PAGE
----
Christmas came early this year to the folks at Vero Radiology Associates.
In fact, it has already come twice for those at the facility on 11th Circle, across from Indian River Medical Center.
While most of us were busy planning our Thanksgiving get-togethers, Dr. Heather Nagel and the rest of the staff at VRA were just wrapping up their first month with a valuable new present: a brand-new Signa Architect 3.0T wide-bore magnetic resonance imaging (MRI) scanner system.
This newest addition followed a kind of ‘Christmas in July’ when VRA added a new 384-slice, dual source, dual energy computed tomography (CT) scanner, a new positron emission tomography (PET) scanner, and an upgraded 3D tomosynthesis scanner for mammograms.
MRI “is a non-invasive imaging technology that produces three-dimensional detailed anatomical images without the use of damaging radiation,” according to the National Institutes of Health.
“MRIs employ powerful magnets which produce a strong magnetic field that forces protons in the body to align with that field. When a radio-frequency current is then pulsed through the patient, the protons are stimulated and spin out of equilibrium, straining against the pull of the magnetic field. When the radio-frequency field is turned off, the MRI sensors are able to detect the energy released as the protons realign with the magnetic field,” producing detailed images of the body’s organs, soft tissue, bones and its circulatory system.
The SignaArchitect 3.0T is a significant upgrade from the MRI device Vero Radiology Associates had been using for the past 12 years, giving the Nagle and her colleagues a new ability to see how much damage a heart attack caused to a patient’s heart.
According to Nagel, “this new Architect [system] is pretty much outfitted to meet just about every current imaging need that we have. It offers us additional high-quality imaging for oncology work, for breast work and for prostate. It also allows us to do cardiac MRIs.”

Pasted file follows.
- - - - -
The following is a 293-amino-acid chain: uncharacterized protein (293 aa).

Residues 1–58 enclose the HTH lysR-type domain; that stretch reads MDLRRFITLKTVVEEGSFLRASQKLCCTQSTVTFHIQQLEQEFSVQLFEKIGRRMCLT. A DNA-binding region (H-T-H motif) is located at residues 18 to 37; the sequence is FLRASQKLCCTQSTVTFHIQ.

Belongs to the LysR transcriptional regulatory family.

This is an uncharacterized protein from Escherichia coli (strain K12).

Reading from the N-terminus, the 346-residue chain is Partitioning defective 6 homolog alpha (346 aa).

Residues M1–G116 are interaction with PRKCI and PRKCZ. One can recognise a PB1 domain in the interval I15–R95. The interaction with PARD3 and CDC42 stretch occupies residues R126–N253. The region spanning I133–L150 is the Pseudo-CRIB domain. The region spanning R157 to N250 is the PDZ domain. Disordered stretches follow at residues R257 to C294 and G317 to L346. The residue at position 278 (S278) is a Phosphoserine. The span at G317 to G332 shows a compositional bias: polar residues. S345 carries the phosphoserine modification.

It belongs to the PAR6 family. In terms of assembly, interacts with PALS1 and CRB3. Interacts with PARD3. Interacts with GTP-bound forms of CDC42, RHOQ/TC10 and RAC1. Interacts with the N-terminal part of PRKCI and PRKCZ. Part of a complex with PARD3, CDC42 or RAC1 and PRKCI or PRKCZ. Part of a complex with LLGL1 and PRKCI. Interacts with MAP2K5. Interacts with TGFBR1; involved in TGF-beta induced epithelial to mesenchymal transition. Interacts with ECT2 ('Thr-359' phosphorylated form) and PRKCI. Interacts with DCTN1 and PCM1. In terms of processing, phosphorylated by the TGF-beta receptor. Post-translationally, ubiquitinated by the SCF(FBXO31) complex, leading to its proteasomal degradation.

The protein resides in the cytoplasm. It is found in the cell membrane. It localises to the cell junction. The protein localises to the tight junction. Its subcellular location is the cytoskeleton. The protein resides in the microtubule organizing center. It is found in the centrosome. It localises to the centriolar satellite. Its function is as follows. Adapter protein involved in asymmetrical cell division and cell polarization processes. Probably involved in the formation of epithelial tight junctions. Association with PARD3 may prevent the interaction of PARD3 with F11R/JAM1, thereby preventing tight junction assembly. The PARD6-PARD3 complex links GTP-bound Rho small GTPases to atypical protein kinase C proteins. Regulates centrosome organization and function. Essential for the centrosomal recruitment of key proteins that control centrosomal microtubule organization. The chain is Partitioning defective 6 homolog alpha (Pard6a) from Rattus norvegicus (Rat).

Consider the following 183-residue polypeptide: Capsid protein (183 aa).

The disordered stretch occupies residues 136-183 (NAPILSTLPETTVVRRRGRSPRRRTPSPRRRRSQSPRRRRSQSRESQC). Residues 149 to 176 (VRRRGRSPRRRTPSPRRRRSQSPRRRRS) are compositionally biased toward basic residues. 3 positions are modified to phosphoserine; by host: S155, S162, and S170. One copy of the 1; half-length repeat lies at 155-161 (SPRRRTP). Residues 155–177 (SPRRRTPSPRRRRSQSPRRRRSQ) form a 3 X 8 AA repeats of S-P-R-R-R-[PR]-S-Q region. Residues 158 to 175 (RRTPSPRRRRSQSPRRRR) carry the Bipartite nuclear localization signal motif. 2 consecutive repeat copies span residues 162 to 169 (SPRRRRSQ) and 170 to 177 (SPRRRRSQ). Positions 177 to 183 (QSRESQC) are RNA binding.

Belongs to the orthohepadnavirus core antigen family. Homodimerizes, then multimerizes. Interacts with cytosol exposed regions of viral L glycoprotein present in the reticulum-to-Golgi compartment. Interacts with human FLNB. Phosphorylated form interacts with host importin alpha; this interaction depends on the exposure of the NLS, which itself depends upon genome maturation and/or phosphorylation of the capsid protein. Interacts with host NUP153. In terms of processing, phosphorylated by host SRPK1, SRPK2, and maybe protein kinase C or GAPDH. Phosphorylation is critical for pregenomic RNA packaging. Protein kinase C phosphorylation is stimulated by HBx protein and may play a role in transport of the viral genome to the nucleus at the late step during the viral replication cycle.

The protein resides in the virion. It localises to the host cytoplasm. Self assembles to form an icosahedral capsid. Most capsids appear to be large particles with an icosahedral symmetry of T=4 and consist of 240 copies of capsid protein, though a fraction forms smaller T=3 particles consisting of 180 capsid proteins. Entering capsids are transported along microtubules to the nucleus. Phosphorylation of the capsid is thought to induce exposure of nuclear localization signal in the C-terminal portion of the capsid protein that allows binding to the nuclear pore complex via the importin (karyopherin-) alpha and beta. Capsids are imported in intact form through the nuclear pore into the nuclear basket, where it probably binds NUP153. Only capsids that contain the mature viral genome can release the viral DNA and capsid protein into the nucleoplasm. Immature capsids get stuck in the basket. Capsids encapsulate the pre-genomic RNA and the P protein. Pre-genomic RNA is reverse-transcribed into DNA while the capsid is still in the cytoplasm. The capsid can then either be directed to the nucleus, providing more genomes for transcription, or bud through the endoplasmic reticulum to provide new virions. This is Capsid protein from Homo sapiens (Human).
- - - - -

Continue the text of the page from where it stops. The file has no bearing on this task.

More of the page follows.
The 12-year-old MRI system wasn’t sensitive enough to do cardiac scans, but Nagel says the new machine will “allow us to do things like determine tissue viability after a myocardial infarction or a heart attack.”
The new system will also help doctors get a better idea what is going on with other common conditions. “Probably the most common thing we do is orthopedic work,” Nagel says, “looking at shoulders, hips and knees, and spines. The second most common thing would be neurology, including stroke evaluations and dementia.”
Of course, that kind of flexibility and enhanced imaging capability comes at a price.
The Signa Architect 3.0T system carried a price tag in the $1.8 million range, and in an impressive display of transparency, Nagel adds that the cost of retrofitting the VRA building to accommodate the new scanner wasn’t cheap, either.
An $800,000 renovation that took several months to complete was needed to accommodate the new system.
Speaking of transparency, Nagel is quick to point out that while the new equipment is designed with a “wide bore” layout that’s intended to make patients more comfortable – compared to the narrow tunnel in older machines – it isn’t an “open MRI.” But that’s for a good reason. “Open magnets,” she says, “reduce the image quality.”
All that said, caution is required with MRI scanners. Various medical implants, including pacemakers, artificial joints, artificial heart valves, cochlear implants or metal plates, screws or rods can pose a hazard. The implants can move or heat up in the magnetic field and cause serious problems.
Dr. Heather Nagel is the director of the women’s imaging center at Vero Radiology Associates at 3725 11th Circle. The phone number is 772-562-0163.